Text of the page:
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'Amour Fou' review: A suicidal poet

Still of Birte Schnoeink as Henriette, in "Amour

Still of Birte Schnoeink as Henriette, in "Amour Fou," set in Berlin during the Romantic Era. Credit: coop99 filmproduction

Among the preconceptions exploded by Austrian director Jessica Hausner in her mischievously titled "Amour Fou" is the idea that the "period piece" is intended to re-create a somehow superior past -- one where people may have been flawed, but the decor, at least, possessed some kind of intelligence. In Hausner's vision of early 1800s Germany, rooms are hideous, the music is flat, the waistlines are far too high. And what all the sensory clamor reflects is a world where politics are in turmoil, spirituality is hysterical, and medicine is a crapshoot.

Whether one would actually want to opt out of such a world -- even if one were the real-life poet Heinrich von Kleist, portrayed with supreme self-absorption by Christian Friedel -- seems unlikely, although "Amour Fou" is based on Kleist's real-life suicide and his doomsday relationship with housewife and mother Henriette Vogel (Birte Schnoeink). While Heinrich is an inward-looking egomaniac, Henriette represents for Hausner a woman starved beyond her capacity for intellectual nourishment and as such becomes prey to Kleist's fatal form of romanticism.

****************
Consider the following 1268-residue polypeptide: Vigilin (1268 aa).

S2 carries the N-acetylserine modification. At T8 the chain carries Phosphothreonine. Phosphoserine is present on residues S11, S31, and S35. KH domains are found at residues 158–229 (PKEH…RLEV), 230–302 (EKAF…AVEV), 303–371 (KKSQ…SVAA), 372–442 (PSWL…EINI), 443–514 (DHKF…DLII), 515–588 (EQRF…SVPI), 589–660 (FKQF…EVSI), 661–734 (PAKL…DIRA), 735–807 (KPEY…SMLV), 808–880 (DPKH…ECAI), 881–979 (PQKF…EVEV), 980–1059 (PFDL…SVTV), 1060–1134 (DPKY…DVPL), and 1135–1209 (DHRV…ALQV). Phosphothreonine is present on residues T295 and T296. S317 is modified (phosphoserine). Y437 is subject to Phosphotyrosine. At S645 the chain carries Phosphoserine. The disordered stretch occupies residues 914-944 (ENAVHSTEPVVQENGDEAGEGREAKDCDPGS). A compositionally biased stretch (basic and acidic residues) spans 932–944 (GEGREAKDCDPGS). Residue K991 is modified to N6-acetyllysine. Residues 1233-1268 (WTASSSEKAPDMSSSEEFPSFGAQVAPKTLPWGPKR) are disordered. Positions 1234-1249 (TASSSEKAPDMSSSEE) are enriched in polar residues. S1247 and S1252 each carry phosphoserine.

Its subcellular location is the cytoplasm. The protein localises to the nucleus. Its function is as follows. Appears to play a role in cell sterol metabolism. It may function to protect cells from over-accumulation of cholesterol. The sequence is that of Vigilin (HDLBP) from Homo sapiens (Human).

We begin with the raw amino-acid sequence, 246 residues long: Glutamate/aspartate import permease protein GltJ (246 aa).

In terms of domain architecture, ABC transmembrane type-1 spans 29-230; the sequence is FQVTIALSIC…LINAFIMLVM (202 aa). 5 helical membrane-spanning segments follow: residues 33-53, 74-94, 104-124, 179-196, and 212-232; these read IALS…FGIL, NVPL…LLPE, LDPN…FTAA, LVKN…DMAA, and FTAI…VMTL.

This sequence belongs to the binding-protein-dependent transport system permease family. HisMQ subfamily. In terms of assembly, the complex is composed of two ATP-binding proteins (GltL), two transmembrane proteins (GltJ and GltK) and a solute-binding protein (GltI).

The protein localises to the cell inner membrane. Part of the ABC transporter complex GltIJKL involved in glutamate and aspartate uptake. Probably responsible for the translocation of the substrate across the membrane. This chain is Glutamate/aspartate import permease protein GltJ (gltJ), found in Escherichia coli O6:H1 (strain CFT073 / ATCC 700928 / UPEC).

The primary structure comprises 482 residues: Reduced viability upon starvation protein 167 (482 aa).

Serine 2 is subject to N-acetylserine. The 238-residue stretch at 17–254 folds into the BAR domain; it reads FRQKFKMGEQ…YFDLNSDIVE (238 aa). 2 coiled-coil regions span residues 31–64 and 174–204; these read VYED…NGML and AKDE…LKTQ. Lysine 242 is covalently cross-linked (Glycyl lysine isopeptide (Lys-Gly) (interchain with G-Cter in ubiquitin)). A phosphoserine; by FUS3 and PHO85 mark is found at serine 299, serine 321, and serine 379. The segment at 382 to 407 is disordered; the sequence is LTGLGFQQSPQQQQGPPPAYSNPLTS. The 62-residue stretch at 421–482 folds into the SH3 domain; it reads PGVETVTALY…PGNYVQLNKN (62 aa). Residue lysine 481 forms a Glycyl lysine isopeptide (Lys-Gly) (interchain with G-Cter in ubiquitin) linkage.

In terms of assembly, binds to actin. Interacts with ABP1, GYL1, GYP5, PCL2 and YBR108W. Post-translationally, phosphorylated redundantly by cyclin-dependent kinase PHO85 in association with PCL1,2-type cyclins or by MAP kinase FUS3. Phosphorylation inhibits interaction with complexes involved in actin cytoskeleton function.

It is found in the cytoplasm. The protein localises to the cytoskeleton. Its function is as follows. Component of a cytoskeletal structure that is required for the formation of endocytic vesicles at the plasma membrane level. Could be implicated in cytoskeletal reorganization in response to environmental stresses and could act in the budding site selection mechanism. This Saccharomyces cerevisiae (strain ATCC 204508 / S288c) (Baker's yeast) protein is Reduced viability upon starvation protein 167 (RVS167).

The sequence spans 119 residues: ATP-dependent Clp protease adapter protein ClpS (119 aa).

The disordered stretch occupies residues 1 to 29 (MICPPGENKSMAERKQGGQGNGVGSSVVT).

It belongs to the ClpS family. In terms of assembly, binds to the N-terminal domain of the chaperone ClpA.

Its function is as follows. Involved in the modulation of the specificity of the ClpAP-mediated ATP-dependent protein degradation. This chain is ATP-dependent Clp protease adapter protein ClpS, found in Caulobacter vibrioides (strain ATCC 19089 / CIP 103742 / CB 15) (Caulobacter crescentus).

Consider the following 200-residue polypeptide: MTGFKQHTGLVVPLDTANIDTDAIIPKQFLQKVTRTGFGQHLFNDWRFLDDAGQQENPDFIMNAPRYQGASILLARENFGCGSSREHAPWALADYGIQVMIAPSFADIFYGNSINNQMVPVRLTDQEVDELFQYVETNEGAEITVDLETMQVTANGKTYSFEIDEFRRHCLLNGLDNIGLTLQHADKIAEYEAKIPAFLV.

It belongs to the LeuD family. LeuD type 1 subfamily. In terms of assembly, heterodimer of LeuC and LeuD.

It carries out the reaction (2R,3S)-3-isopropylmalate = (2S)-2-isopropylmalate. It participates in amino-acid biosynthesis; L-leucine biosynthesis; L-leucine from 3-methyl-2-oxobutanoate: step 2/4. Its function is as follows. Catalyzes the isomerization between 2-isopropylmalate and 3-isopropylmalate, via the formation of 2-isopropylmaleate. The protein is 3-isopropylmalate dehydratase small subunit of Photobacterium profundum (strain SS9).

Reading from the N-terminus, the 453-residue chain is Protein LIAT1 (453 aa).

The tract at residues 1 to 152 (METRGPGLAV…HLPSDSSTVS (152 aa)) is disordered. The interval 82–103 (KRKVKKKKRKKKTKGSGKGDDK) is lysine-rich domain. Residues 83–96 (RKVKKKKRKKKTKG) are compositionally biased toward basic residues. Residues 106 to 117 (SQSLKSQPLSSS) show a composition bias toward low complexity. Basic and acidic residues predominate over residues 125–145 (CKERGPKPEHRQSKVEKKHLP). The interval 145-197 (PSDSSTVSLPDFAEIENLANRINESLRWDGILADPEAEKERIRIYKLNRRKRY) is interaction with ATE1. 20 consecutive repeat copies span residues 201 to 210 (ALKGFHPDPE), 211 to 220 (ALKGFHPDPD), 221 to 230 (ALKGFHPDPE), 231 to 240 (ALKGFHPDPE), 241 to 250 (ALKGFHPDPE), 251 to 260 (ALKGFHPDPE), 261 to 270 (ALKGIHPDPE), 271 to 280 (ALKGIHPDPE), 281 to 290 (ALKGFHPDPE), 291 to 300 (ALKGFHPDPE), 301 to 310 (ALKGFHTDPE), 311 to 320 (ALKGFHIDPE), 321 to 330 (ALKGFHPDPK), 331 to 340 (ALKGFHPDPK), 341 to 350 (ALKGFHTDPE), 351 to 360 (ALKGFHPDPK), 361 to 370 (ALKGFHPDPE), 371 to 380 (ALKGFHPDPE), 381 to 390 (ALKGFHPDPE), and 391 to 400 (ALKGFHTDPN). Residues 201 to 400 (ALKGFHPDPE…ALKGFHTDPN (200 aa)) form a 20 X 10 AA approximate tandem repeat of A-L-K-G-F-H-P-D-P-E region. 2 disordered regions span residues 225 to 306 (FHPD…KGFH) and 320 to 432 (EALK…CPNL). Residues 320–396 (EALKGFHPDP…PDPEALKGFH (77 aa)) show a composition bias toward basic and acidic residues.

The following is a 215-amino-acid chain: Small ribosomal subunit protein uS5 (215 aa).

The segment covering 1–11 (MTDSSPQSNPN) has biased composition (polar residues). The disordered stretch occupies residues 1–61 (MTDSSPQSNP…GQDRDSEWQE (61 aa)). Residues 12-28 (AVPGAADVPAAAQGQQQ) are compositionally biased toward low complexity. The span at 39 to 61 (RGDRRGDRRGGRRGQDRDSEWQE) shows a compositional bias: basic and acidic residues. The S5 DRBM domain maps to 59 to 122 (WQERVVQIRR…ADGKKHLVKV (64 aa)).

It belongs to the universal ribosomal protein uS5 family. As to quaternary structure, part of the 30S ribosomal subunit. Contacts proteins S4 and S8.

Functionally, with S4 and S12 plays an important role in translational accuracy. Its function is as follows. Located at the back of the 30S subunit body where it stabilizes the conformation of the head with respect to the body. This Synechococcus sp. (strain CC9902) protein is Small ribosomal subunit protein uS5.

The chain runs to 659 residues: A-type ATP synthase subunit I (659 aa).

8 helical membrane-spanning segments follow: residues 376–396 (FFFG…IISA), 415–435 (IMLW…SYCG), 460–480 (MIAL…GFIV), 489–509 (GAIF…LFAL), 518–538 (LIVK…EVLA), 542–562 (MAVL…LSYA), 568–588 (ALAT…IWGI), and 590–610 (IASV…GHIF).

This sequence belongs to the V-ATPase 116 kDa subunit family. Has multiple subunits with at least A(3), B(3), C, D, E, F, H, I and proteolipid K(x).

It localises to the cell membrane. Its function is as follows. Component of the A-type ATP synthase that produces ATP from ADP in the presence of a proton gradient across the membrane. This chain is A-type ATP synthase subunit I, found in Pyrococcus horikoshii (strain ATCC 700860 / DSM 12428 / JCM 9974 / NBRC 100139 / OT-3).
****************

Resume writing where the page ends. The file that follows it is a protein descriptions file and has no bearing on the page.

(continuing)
Hausner has created, for all her film's downbeat notions, a synthesis of the visual and philosophical that deftly captures an era of uncertainty. The actors -- Schnoeink and Freidel, notably, but also Stephan Crossmann as Henriette's husband, Paraschiva Dragus as their daughter, and even Alissa Wilms as the virtually wordless maid -- are close to perfect. It's easy to see "Amour Fou" -- in which the "fou" (crazy) far outweighs the "amour" (love) -- as a feminist tract; Henriette's hunger for something intellectually exalted is clearly out of sync with her times. But the film is also a comedy of errors: Henriette quite naturally rejects Heinrich's overture of death, until that time when her dizzy spells are diagnosed as a tumor, at which point the offer suddenly looks more attractive. And then Heinrich starts to back away. What Hausner is portraying in the end is the way human events take on their own momentum, independent of either rationality or romance.

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